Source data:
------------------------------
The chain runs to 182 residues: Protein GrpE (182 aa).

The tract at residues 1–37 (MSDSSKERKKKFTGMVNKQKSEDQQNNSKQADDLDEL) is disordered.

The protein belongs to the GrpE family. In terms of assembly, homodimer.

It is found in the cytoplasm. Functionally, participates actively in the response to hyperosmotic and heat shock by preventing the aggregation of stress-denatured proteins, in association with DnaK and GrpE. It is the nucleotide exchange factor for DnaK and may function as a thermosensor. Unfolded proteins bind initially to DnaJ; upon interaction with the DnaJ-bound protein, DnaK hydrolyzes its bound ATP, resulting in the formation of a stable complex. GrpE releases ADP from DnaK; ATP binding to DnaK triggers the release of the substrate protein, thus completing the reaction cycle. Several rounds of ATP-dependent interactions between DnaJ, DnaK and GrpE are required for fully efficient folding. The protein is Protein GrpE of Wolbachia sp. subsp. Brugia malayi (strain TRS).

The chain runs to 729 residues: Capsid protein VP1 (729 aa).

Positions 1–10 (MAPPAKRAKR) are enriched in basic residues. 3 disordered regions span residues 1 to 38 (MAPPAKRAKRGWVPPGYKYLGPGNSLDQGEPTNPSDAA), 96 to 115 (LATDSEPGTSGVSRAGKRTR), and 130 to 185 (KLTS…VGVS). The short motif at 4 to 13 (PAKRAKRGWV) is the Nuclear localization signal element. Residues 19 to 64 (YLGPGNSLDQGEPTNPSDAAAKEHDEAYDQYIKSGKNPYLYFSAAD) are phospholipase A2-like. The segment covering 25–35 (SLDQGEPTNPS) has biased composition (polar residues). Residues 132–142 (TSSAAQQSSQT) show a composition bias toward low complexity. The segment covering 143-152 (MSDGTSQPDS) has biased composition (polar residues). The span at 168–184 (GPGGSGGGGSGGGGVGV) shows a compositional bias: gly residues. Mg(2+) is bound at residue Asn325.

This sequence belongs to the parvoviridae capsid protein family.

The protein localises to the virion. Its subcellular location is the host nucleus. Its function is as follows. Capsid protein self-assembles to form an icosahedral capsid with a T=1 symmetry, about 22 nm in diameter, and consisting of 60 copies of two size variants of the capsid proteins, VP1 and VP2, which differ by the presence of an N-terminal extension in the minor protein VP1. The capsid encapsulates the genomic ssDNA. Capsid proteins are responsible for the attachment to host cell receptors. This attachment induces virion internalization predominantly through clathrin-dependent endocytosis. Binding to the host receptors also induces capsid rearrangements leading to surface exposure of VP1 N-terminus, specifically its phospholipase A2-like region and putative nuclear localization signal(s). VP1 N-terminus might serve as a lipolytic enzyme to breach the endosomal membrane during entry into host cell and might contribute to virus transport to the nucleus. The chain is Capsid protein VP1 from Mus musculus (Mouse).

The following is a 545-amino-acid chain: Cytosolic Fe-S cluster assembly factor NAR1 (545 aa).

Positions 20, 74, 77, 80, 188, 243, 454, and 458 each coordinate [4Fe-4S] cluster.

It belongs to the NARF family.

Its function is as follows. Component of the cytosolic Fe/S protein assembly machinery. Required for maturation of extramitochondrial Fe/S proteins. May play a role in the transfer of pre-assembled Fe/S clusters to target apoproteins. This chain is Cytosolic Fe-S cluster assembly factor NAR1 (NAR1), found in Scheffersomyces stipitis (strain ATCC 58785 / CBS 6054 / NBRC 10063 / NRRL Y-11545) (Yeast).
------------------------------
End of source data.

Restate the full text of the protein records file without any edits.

The chain runs to 182 residues: Protein GrpE (182 aa).

The tract at residues 1–37 (MSDSSKERKKKFTGMVNKQKSEDQQNNSKQADDLDEL) is disordered.

The protein belongs to the GrpE family. In terms of assembly, homodimer.

It is found in the cytoplasm. Functionally, participates actively in the response to hyperosmotic and heat shock by preventing the aggregation of stress-denatured proteins, in association with DnaK and GrpE. It is the nucleotide exchange factor for DnaK and may function as a thermosensor. Unfolded proteins bind initially to DnaJ; upon interaction with the DnaJ-bound protein, DnaK hydrolyzes its bound ATP, resulting in the formation of a stable complex. GrpE releases ADP from DnaK; ATP binding to DnaK triggers the release of the substrate protein, thus completing the reaction cycle. Several rounds of ATP-dependent interactions between DnaJ, DnaK and GrpE are required for fully efficient folding. The protein is Protein GrpE of Wolbachia sp. subsp. Brugia malayi (strain TRS).

The chain runs to 729 residues: Capsid protein VP1 (729 aa).

Positions 1–10 (MAPPAKRAKR) are enriched in basic residues. 3 disordered regions span residues 1 to 38 (MAPPAKRAKRGWVPPGYKYLGPGNSLDQGEPTNPSDAA), 96 to 115 (LATDSEPGTSGVSRAGKRTR), and 130 to 185 (KLTS…VGVS). The short motif at 4 to 13 (PAKRAKRGWV) is the Nuclear localization signal element. Residues 19 to 64 (YLGPGNSLDQGEPTNPSDAAAKEHDEAYDQYIKSGKNPYLYFSAAD) are phospholipase A2-like. The segment covering 25–35 (SLDQGEPTNPS) has biased composition (polar residues). Residues 132–142 (TSSAAQQSSQT) show a composition bias toward low complexity. The segment covering 143-152 (MSDGTSQPDS) has biased composition (polar residues). The span at 168–184 (GPGGSGGGGSGGGGVGV) shows a compositional bias: gly residues. Mg(2+) is bound at residue Asn325.

This sequence belongs to the parvoviridae capsid protein family.

The protein localises to the virion. Its subcellular location is the host nucleus. Its function is as follows. Capsid protein self-assembles to form an icosahedral capsid with a T=1 symmetry, about 22 nm in diameter, and consisting of 60 copies of two size variants of the capsid proteins, VP1 and VP2, which differ by the presence of an N-terminal extension in the minor protein VP1. The capsid encapsulates the genomic ssDNA. Capsid proteins are responsible for the attachment to host cell receptors. This attachment induces virion internalization predominantly through clathrin-dependent endocytosis. Binding to the host receptors also induces capsid rearrangements leading to surface exposure of VP1 N-terminus, specifically its phospholipase A2-like region and putative nuclear localization signal(s). VP1 N-terminus might serve as a lipolytic enzyme to breach the endosomal membrane during entry into host cell and might contribute to virus transport to the nucleus. The chain is Capsid protein VP1 from Mus musculus (Mouse).

The following is a 545-amino-acid chain: Cytosolic Fe-S cluster assembly factor NAR1 (545 aa).

Positions 20, 74, 77, 80, 188, 243, 454, and 458 each coordinate [4Fe-4S] cluster.

It belongs to the NARF family.

Its function is as follows. Component of the cytosolic Fe/S protein assembly machinery. Required for maturation of extramitochondrial Fe/S proteins. May play a role in the transfer of pre-assembled Fe/S clusters to target apoproteins. This chain is Cytosolic Fe-S cluster assembly factor NAR1 (NAR1), found in Scheffersomyces stipitis (strain ATCC 58785 / CBS 6054 / NBRC 10063 / NRRL Y-11545) (Yeast).